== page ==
Energy giant SSE said that its renewable assets produced 32% less power than expected between April 1 and September 22 thanks to historically dry and low-wind conditions. This equates to 11% of its full-year output target.
“This shortfall was driven by unfavourable weather conditions over the summer, which was one of the least windy across most of the UK and Ireland and one of the driest in SSE’s Hydro catchment areas in the last seventy years,” the Perth, Scotland-based company said Wednesday in a statement.
Low wind output over the summer has contributed to the European energy crunch, which sent power prices to record highs in recent days. Other factors include a colder-than-expected winter last year, production cuts during the pandemic, low imports from Russia, high carbon prices and growing demand from Asia for liquefied natural gas.
SSE is not the first renewable energy producer to warn about the financial impacts from the summer’s slow wind speeds.
In August, German utility RWE reported “much lower” wind volumes across its Northern and Central Europe portfolio for the first half of 2021.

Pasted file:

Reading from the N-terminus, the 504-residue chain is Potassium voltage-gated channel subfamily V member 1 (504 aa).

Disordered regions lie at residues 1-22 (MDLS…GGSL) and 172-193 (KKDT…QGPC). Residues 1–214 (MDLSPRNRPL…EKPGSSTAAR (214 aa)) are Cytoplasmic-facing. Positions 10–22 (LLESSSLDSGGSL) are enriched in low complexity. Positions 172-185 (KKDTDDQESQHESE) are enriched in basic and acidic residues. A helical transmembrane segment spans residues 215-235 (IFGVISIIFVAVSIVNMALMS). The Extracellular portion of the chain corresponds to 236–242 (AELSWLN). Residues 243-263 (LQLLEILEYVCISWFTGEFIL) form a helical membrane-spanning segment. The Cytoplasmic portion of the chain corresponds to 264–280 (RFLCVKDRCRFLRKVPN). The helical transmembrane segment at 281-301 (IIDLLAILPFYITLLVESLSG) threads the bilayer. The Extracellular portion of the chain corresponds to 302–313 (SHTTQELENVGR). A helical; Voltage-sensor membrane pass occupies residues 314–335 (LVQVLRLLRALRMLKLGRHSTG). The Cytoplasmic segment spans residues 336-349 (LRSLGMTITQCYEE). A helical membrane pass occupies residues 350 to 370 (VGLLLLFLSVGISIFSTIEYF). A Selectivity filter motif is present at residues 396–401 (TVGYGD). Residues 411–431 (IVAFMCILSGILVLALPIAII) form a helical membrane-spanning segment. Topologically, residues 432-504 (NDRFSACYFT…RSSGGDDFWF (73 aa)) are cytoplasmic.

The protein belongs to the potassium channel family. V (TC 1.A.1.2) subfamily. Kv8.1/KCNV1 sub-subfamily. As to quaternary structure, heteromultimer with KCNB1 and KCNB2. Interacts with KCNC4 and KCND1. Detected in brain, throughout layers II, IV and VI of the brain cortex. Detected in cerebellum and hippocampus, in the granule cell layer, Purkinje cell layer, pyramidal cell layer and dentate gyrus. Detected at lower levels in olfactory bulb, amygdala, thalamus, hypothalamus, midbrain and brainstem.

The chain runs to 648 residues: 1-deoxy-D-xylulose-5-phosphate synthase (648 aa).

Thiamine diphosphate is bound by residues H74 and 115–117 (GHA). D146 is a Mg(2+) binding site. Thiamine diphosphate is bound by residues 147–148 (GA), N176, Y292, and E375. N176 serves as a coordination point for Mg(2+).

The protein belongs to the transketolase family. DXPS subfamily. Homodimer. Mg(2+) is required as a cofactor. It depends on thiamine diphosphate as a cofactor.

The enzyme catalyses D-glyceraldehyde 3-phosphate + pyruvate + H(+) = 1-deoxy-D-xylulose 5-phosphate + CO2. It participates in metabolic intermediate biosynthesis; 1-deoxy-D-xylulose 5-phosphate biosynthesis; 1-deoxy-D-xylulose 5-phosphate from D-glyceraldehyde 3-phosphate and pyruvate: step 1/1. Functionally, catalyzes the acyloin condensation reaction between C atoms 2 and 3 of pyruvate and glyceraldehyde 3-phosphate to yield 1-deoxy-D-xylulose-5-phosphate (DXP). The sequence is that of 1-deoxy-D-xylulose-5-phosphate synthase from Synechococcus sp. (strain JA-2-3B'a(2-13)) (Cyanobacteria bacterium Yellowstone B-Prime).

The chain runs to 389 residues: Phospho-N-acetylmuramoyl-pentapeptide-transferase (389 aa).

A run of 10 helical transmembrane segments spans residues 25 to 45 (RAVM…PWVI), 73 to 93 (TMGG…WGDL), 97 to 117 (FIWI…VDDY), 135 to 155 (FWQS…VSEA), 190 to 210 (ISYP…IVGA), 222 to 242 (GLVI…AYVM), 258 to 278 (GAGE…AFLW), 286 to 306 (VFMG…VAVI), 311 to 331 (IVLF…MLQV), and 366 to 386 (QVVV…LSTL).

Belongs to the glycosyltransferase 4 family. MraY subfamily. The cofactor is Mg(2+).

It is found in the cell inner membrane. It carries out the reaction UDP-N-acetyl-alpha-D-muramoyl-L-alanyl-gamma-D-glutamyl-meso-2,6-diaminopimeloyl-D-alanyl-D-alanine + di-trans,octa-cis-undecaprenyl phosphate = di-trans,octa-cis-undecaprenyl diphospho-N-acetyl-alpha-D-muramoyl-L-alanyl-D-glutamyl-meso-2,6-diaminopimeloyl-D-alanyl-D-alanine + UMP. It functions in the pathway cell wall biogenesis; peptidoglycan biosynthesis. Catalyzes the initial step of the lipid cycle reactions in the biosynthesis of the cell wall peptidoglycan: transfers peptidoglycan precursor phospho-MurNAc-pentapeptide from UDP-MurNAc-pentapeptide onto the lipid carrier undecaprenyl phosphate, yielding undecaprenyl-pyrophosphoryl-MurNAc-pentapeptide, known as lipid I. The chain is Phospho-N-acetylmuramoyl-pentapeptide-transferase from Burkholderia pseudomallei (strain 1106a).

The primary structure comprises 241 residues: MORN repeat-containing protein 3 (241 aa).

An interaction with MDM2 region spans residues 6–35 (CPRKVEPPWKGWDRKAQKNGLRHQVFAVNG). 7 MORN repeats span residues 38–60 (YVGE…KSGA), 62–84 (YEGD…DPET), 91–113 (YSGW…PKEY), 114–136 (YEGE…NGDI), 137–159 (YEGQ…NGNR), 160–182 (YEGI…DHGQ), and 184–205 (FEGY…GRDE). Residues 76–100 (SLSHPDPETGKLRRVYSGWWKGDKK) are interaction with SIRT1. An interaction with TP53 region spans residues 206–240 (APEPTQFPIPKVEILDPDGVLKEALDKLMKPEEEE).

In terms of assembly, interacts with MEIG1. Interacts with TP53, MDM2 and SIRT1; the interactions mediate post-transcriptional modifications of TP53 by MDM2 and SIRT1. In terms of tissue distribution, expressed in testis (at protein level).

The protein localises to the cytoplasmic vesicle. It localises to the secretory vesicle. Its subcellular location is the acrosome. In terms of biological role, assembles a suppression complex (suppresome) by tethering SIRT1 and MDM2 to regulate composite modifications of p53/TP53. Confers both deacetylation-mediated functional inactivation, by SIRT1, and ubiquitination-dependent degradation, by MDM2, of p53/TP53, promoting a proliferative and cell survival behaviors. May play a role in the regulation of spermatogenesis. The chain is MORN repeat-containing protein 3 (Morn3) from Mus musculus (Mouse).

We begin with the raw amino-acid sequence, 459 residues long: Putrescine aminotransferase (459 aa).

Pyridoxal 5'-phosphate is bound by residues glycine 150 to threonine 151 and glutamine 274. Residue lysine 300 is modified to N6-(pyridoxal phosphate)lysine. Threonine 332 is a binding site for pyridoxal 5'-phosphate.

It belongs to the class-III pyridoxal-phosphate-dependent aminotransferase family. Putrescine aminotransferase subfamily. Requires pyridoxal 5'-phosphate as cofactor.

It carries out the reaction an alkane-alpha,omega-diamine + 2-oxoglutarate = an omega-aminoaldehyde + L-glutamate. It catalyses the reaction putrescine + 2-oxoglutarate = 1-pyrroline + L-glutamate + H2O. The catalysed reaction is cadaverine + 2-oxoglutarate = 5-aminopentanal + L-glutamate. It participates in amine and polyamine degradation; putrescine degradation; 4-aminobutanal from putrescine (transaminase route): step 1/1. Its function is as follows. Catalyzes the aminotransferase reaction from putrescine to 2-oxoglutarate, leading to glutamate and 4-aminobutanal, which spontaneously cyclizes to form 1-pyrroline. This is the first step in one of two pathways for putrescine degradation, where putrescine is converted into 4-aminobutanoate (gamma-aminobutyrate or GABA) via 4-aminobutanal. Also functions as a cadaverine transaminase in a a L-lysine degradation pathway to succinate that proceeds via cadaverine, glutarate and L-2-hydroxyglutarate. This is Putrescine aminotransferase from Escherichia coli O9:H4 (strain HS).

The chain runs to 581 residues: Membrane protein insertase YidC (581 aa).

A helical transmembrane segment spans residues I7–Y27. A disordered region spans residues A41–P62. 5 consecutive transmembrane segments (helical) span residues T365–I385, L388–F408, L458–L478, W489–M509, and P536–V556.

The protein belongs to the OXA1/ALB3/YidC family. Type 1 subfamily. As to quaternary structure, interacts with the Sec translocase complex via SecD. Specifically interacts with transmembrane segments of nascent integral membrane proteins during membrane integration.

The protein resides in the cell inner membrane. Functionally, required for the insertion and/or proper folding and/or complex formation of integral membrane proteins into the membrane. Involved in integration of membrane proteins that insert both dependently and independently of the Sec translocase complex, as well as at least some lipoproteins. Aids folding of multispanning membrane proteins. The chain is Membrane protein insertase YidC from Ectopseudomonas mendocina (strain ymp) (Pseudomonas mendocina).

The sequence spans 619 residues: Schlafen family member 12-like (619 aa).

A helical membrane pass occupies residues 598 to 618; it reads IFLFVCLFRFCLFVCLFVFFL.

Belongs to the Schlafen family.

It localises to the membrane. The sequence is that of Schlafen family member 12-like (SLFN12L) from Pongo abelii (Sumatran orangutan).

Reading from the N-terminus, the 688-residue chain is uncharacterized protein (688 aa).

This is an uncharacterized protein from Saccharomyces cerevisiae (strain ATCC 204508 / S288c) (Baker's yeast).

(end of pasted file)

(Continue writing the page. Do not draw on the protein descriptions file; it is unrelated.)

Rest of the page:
Danish energy company Orsted made similar comments, saying that “earnings from our offshore and onshore wind farms in operation were DKK 0.3 billion lower compared to the same period last year.”
“The increased generation capacity from new wind farms in operation was more than offset by significantly lower wind speeds across our portfolio,” the company said in August, while reiterating that it expects to meet its full-year financial targets.
More specifically, Orsted said that during the second quarter, wind speeds averaged 7.8 meters per second, which was “significantly lower” than normal speeds of 8.6 meters per second.
Still, SSE’s management emphasized on Wednesday that these operational issues are “time limited.” Management noted that performance over recent months was also impacted by hedging requirements in volatile markets.
Despite the summer slowdown, SSE said it “remains confident” about delivering on its financial goals for the full year. The company also announced an expansion into the Japanese offshore wind market.
– CNBC’s Anmar Frangoul contributed reporting.
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